May 14, 2012

A Writer's Life - The myth of writer's block

Much has been said (or written, for that matter) about writer's block. some argue that there is no such thing as writer's block and that you just need to get your behind in gear (also known as placing the chair in front of the computer) and with a bit of good will (and a bottle of whiskey) you'll get back on track again. Other's insist that this kind of forced determination only makes things worse.

Either way, sometimes it helps to stay seated, staring at the computer screen, waiting for some kind of epiphany, other times it's better to take a step back and get some distance between yourself and your plot. Both approaches work, but not for every writer, so at the end of the day it's a very individual choice whether to glue yourself to that chair or take a walk.

The thing is, I don't believe in writer's block. To me this sounds as if all creative flow has come to a complete stop. Your imaginative landscape is parched and dry and not as single drop of water in sight. Not a pretty picture. Yet, in my experience ideas don't just stop. This isn't like hitting a big brick wall that suddenly materialized in front of your nose.
It's more like taking a walk through the woods and suddenly you're not sure which way to go - one path is just too overgrown, another is muddy, and the last one will only take you in a circle. The thing is, you know where you want to go, but the trip leaves a few questions open. All of these paths will get you from A to B but, and this is the important part, will they also make the story work? We wouldn't discuss this matter now if the answer was a resounding yes, would we.

Thus you end up thinking and thinking and maybe a bit of drinking too, digging and paving a whole new path (often just to discard it as a viable option) until a sudden flash of inspiration hits you about two and a half years later while you are either sitting in your dentist's waiting toom (many confuse these moments as near-death-experiences) or scrubbing the kitchen floor (I have this theory that such mundane tasks often kick start your creativity, because our brain fears we might hang ourselves with a dirty dish towel). Though, if you're lucky, it hits you on a lazy afternoon lounging at a beach on the Bahamas (it's not unheard of and if this has happened to you before, let it be said that I hate you).

Trust me, it's not you. It's the plot. No, really, I'm serious. Sometimes it's the plot that knows no other way than sending you into a full fledged creative crisis, because ... something isn't working! Look at it like a relationship. Giving up is for loosers. You work on it! Show your love and woo it, bring it flowers, take it on vacation, and only ever give up when you catch your manuscript in an incriminating manner with one of your dictionaries, or worse, the whole encyclopedia.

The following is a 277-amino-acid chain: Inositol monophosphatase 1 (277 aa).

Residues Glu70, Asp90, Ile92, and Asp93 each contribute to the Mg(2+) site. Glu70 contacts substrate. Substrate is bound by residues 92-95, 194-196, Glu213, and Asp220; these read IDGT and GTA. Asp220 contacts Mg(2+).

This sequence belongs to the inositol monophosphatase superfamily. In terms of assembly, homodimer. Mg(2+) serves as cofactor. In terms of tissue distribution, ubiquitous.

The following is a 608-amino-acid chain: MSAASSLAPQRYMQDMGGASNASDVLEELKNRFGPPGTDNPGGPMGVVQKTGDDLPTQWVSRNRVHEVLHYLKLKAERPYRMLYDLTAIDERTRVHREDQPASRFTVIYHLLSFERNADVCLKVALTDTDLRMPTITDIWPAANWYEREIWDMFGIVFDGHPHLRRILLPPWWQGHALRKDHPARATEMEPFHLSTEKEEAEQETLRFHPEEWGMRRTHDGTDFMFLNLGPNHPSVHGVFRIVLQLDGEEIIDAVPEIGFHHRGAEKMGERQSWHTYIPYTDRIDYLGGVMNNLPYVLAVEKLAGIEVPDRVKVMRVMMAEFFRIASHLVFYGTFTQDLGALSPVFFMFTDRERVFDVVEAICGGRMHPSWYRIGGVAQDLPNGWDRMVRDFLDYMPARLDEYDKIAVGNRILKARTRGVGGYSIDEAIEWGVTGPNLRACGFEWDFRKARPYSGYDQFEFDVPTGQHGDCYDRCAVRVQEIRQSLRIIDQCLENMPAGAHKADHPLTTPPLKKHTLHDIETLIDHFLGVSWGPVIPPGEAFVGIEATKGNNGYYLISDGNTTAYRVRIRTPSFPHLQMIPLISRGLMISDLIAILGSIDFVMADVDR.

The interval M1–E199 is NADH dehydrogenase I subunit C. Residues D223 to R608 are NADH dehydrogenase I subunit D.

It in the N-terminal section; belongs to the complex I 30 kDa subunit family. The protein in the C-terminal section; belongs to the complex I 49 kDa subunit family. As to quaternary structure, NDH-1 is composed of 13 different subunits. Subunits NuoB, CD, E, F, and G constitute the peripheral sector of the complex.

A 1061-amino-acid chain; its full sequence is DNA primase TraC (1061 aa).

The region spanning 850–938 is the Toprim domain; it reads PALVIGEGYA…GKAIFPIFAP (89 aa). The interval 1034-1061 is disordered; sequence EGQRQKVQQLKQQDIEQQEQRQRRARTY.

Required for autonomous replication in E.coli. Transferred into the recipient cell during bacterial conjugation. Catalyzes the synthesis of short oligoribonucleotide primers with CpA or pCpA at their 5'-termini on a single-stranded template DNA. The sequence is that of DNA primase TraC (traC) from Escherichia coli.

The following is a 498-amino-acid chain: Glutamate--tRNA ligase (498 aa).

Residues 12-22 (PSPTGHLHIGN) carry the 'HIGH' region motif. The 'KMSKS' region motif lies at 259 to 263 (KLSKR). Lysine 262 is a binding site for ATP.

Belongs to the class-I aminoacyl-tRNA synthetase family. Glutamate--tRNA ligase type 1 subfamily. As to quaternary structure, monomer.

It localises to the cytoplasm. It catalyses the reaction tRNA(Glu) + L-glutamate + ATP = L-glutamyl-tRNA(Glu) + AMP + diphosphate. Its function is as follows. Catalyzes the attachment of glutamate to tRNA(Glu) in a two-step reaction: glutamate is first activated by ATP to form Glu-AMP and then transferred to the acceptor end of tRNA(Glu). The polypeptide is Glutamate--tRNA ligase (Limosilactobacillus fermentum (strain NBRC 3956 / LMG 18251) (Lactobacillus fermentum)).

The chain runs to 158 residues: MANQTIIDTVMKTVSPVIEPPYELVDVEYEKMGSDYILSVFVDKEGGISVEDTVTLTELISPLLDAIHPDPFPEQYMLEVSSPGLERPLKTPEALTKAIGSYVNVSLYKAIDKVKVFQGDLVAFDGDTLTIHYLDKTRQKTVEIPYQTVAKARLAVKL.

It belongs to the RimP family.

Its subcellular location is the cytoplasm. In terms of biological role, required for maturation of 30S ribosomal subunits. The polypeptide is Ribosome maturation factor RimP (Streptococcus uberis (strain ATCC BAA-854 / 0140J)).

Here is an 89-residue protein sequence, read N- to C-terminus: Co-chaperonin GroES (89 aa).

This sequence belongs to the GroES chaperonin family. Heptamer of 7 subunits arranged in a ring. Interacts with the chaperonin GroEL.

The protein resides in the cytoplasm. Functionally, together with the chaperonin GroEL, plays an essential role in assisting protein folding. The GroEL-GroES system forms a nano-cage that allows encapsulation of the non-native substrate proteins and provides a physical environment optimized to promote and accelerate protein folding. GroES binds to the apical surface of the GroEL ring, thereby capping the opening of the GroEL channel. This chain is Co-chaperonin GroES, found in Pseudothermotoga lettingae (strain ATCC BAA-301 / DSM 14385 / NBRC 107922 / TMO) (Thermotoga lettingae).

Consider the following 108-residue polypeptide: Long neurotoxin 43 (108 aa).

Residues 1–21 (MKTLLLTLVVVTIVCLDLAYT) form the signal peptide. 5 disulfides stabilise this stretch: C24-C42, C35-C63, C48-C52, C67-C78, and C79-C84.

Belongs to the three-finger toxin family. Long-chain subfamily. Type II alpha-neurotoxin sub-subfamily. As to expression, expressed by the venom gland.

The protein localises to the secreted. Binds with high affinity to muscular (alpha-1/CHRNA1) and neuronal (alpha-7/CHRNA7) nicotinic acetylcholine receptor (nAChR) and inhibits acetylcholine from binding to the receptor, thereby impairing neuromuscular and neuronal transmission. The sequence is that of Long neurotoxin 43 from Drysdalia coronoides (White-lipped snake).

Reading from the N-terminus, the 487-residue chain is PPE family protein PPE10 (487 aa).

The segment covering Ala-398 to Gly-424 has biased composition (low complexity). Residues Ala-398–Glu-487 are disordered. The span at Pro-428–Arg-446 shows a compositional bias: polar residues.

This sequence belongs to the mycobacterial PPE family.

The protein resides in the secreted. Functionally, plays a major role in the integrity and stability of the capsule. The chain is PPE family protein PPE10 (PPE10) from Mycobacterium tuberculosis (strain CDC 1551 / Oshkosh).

And then, when the holiday is over, the last drop of champagne drunk, your unfinished book will willingly open its pages and ... alright, this sounds a bit ... uhm, cheap now, but you get the general idea - appreciate and celebrate what you have already written, and given time, dedication (and obscene amounts of chocolate and caffeine) things will develop from there, step by step (and occasionally angelic choirs singing in the background).

What's your take on writer's block? Believe in it? Ignore it? Have fun with it? Let me know.

4 comments:

  1. Haha, i haven't really thought about it, but this is totally what i think a writers block is! I love the bit 'catch your manuscript in an incriminating manner with one of your dictionaries' :)

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    1. Yep, who knows what books are doing when no one's looking ... ;-)

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  2. I don't know that it's a 'block' for me either. But in all my creative pursuits- writing, crafting, etc, I sometimes have to just walk away from it. "See it with fresh eyes" if you will. When I stop obsessing over it, then I'm able to move on.

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    1. That sure works with many aspects in life. It's a bit like the saying about not seeing the forest for all the trees. If you take a step back, you'll see things more clearly (and if that fails, I go back and do some re-writing, ha).

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